Retirement of the Space Shuttle

Video Message: Cristina T. Chaplain

Cristina T. Chaplain

Director, Acquisition and Sourcing Management

(202) 512-4841

A decision that must be made soon whether to retire the Space Shuttle in 2010, as currently planned, or to extend its life in view of limited options for supporting the International Space Station. Already, shuttle contracts are being phased out and shuttle facilities are being closed or transferred to contracts supporting new development efforts. A decision in favor of extending the shuttle may offer the best course for the future of the International Space Station, as (1) the recent conflict between Russia and the Republic of Georgia has called into question the wisdom of relying on Russian space vehicles to ferry U.S. crew and cargo to and from the station during a 5-year gap in U.S. human spaceflight capability, and (2) it still appears that other vehicles being developed to support the station—including those from commercial suppliers as well as NASA—may not be ready when anticipated. However, extending the shuttle could also have significant consequences on the future direction of human spaceflight for the United States. Specifically, NASA is counting on the retirement of the shuttle to free up resources to pursue a new generation of space flight vehicles that is anticipated to come online in 2015.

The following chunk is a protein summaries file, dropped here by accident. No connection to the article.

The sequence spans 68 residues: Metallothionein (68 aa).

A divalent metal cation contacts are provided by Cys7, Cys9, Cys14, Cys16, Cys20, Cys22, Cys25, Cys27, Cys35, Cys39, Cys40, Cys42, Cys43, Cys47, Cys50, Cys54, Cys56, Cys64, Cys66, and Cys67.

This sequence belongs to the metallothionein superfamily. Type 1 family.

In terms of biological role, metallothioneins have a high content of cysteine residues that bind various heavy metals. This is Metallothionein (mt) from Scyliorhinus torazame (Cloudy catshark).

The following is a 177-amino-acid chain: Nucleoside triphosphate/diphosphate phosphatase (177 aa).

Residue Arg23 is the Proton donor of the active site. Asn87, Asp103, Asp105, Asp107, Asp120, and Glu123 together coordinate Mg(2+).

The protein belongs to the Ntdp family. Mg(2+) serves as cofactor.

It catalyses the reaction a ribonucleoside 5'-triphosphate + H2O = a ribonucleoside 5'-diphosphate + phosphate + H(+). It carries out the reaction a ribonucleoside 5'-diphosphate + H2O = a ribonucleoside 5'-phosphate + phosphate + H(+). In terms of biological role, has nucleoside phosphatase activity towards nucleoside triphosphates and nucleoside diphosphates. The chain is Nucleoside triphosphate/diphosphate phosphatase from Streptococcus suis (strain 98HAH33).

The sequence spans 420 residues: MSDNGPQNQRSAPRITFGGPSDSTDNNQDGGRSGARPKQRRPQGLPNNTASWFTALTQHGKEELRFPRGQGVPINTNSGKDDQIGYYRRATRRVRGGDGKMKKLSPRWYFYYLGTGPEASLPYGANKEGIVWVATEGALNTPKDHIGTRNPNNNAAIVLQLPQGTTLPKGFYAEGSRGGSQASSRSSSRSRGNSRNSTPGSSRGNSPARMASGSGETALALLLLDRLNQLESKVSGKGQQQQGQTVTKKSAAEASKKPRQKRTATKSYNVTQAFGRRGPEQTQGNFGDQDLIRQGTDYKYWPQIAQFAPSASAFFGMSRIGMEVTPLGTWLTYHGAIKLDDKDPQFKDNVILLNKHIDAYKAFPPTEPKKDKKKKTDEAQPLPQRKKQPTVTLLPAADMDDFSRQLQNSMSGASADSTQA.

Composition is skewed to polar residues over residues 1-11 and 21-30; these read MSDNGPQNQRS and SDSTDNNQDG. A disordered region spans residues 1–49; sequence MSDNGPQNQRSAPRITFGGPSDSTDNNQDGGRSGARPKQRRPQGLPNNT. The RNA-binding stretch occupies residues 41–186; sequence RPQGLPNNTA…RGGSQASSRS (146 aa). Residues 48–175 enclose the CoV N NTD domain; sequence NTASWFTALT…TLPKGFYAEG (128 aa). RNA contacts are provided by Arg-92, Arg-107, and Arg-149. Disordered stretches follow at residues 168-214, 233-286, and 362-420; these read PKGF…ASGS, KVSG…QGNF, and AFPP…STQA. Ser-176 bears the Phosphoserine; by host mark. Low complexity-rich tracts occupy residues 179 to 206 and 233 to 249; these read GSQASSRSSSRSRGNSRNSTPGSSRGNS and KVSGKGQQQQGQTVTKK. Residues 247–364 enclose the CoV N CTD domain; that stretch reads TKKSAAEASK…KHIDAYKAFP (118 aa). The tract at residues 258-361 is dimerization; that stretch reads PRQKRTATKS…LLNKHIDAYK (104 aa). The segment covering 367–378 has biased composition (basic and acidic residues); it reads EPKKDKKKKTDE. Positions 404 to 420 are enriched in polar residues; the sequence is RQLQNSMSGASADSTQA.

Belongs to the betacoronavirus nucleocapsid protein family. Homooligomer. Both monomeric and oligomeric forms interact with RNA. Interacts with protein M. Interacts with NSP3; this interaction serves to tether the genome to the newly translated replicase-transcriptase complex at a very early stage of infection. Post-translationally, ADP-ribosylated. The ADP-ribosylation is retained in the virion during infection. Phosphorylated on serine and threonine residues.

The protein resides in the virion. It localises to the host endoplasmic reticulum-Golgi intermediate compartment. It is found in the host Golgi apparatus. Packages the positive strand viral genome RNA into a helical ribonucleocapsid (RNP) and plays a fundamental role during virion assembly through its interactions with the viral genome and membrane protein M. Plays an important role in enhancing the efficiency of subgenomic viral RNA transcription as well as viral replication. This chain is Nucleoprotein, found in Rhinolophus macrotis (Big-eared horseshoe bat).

According to NASA, reversing current plans and keeping the shuttle flying past 2010 would cost $2.5 billion to $4 billion per year. In addition, extending the shuttle will likely be costly and logistically difficult, particularly since it would require restarting production lines and possibly recertifying suppliers as well as the shuttles. On the other hand, the new administration may well decide to extend the shuttle and defer development of new transportation vehicles in light of budgetary constraints, as the new vehicles are expected to cost more than $230 billion to develop and deploy.

^ Back to topWhat Needs to Be Done

  • The administration needs to move quickly to nominate and fill key leadership positions within NASA because the decision on whether to retire or continue operating the Space Shuttle will need to be made soon.

    Highlights of GAO-08-1096 (PDF), Highlights of GAO-08-186T (PDF)

  • In order to preserve this investment option for the next administration, NASA needs to retain the workforce, facilities, equipment, and suppliers necessary to continue operating the Space Shuttle.

    Highlights of GAO-07-940 (PDF)

^ Back to topKey Reports

NASA: Ares I and Orion Project Risks and Key Indicators to Measure Progress
GAO-08-186T, April 3, 2008
NASA Supplier Base: Challenges Exist in Transitioning from the Space Shuttle Program to the Next Generation of Human Space Flight Systems
GAO-07-940, July 25, 2007
NASA: Agency Faces Challenges Defining Scope and Costs of Space Shuttle Transition and Retirement
GAO-08-1096, September 30, 2008